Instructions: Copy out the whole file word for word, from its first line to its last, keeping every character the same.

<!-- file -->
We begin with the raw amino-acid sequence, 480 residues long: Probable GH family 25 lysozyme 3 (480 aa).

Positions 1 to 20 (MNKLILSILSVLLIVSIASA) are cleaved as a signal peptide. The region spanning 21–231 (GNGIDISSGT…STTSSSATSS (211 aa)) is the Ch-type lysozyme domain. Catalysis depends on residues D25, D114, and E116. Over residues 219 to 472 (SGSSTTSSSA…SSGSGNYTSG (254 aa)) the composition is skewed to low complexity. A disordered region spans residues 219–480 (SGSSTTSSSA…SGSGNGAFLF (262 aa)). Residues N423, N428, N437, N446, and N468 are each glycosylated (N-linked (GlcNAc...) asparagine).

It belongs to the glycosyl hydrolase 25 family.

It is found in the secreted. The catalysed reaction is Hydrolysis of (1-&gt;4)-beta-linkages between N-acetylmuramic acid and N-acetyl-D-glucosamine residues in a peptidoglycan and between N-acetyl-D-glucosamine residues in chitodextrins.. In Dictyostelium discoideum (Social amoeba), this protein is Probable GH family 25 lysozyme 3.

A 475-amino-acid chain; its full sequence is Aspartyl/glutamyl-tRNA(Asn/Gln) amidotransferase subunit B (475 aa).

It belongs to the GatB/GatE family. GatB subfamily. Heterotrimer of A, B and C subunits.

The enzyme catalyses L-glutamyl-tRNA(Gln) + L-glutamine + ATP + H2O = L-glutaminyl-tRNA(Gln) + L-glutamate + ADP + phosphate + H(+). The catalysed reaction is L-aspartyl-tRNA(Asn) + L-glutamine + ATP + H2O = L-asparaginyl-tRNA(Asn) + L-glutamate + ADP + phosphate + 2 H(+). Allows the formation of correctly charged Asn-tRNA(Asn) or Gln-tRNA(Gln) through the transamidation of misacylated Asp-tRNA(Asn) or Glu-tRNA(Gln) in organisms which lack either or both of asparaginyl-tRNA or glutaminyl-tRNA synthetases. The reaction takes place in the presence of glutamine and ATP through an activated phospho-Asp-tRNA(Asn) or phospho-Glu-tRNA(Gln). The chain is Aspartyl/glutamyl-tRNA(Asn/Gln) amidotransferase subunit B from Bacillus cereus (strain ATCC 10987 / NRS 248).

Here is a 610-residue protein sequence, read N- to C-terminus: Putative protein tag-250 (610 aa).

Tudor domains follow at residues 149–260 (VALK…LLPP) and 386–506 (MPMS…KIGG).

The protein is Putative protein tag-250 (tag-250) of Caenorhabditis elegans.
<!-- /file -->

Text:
We begin with the raw amino-acid sequence, 480 residues long: Probable GH family 25 lysozyme 3 (480 aa).

Positions 1 to 20 (MNKLILSILSVLLIVSIASA) are cleaved as a signal peptide. The region spanning 21–231 (GNGIDISSGT…STTSSSATSS (211 aa)) is the Ch-type lysozyme domain. Catalysis depends on residues D25, D114, and E116. Over residues 219 to 472 (SGSSTTSSSA…SSGSGNYTSG (254 aa)) the composition is skewed to low complexity. A disordered region spans residues 219–480 (SGSSTTSSSA…SGSGNGAFLF (262 aa)). Residues N423, N428, N437, N446, and N468 are each glycosylated (N-linked (GlcNAc...) asparagine).

It belongs to the glycosyl hydrolase 25 family.

It is found in the secreted. The catalysed reaction is Hydrolysis of (1-&gt;4)-beta-linkages between N-acetylmuramic acid and N-acetyl-D-glucosamine residues in a peptidoglycan and between N-acetyl-D-glucosamine residues in chitodextrins.. In Dictyostelium discoideum (Social amoeba), this protein is Probable GH family 25 lysozyme 3.

A 475-amino-acid chain; its full sequence is Aspartyl/glutamyl-tRNA(Asn/Gln) amidotransferase subunit B (475 aa).

It belongs to the GatB/GatE family. GatB subfamily. Heterotrimer of A, B and C subunits.

The enzyme catalyses L-glutamyl-tRNA(Gln) + L-glutamine + ATP + H2O = L-glutaminyl-tRNA(Gln) + L-glutamate + ADP + phosphate + H(+). The catalysed reaction is L-aspartyl-tRNA(Asn) + L-glutamine + ATP + H2O = L-asparaginyl-tRNA(Asn) + L-glutamate + ADP + phosphate + 2 H(+). Allows the formation of correctly charged Asn-tRNA(Asn) or Gln-tRNA(Gln) through the transamidation of misacylated Asp-tRNA(Asn) or Glu-tRNA(Gln) in organisms which lack either or both of asparaginyl-tRNA or glutaminyl-tRNA synthetases. The reaction takes place in the presence of glutamine and ATP through an activated phospho-Asp-tRNA(Asn) or phospho-Glu-tRNA(Gln). The chain is Aspartyl/glutamyl-tRNA(Asn/Gln) amidotransferase subunit B from Bacillus cereus (strain ATCC 10987 / NRS 248).

Here is a 610-residue protein sequence, read N- to C-terminus: Putative protein tag-250 (610 aa).

Tudor domains follow at residues 149–260 (VALK…LLPP) and 386–506 (MPMS…KIGG).

The protein is Putative protein tag-250 (tag-250) of Caenorhabditis elegans.